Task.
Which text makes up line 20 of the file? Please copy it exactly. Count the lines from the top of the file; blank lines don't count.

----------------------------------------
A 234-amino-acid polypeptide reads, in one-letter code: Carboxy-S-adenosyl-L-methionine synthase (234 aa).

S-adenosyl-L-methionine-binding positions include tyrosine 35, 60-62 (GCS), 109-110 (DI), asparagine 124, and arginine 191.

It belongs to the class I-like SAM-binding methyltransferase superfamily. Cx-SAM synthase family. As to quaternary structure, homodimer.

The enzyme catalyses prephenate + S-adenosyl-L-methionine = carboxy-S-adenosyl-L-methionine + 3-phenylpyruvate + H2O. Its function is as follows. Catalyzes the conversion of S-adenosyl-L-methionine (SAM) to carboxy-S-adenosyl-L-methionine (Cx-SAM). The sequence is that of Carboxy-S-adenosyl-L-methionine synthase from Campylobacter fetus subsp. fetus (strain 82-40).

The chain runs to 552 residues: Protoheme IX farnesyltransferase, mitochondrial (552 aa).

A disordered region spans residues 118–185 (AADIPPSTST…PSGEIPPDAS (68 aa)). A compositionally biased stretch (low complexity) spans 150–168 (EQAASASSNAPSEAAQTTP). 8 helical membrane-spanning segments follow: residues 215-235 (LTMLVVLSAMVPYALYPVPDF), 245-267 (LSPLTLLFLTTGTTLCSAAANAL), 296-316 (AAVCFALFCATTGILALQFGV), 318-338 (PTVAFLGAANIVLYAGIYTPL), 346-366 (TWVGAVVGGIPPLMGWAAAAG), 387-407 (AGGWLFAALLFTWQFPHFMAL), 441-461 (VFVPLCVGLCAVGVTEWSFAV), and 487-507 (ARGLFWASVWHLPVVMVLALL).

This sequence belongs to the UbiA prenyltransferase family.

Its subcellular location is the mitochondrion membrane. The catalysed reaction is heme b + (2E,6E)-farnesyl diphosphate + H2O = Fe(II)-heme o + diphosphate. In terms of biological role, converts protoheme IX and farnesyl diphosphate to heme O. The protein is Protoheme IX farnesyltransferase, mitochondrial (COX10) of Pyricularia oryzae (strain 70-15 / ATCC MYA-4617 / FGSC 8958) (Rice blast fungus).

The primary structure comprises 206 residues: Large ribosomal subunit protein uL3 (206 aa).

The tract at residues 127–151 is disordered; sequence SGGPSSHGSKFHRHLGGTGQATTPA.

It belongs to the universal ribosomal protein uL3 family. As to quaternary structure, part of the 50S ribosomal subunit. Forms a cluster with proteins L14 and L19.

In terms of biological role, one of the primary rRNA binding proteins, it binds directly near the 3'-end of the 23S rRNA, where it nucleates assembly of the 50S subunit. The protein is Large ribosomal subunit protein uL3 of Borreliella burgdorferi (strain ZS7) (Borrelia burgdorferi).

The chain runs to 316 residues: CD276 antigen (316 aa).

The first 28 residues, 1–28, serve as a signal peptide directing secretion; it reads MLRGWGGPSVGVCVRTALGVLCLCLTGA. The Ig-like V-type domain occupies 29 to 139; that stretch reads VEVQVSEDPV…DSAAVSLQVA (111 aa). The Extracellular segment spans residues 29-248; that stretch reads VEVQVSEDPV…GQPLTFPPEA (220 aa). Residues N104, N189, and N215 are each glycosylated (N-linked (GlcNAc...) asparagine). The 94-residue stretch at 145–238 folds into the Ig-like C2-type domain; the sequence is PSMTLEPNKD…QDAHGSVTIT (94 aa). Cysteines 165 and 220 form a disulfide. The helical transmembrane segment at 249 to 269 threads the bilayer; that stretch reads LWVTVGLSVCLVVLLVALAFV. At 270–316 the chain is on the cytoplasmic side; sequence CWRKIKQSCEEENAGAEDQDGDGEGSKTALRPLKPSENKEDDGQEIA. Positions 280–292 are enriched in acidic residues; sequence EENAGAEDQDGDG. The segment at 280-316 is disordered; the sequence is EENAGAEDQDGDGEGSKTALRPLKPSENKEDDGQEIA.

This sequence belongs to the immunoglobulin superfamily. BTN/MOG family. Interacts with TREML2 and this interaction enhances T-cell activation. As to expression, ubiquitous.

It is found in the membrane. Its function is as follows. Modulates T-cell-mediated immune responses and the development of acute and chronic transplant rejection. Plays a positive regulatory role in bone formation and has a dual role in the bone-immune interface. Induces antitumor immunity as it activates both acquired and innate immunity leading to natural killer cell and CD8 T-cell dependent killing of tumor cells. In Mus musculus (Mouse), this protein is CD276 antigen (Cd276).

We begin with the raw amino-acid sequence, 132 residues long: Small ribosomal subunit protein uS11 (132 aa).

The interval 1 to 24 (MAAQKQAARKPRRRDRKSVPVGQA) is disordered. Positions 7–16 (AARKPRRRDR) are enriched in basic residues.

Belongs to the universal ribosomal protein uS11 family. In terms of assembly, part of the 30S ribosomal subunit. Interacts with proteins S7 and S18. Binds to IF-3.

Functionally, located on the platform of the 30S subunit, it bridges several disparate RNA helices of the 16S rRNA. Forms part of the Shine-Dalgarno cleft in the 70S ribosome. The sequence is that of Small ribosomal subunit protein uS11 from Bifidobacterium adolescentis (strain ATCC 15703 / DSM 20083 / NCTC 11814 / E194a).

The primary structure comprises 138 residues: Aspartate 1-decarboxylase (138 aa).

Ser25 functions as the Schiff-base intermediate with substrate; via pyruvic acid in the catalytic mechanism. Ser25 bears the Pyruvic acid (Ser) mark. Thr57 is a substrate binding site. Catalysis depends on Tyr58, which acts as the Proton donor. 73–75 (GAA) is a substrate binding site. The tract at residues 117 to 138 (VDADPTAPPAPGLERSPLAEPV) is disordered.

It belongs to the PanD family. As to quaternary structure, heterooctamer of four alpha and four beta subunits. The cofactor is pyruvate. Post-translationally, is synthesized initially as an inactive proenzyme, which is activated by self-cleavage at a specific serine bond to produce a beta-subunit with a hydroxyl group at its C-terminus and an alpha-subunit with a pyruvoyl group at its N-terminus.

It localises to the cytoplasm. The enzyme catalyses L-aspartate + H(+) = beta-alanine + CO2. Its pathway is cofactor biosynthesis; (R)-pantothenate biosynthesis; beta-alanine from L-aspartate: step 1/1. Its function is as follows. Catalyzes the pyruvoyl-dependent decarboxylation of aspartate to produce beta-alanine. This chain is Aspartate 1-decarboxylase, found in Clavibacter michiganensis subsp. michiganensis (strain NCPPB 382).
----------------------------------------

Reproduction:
Functionally, located on the platform of the 30S subunit, it bridges several disparate RNA helices of the 16S rRNA. Forms part of the Shine-Dalgarno cleft in the 70S ribosome. The sequence is that of Small ribosomal subunit protein uS11 from Bifidobacterium adolescentis (strain ATCC 15703 / DSM 20083 / NCTC 11814 / E194a).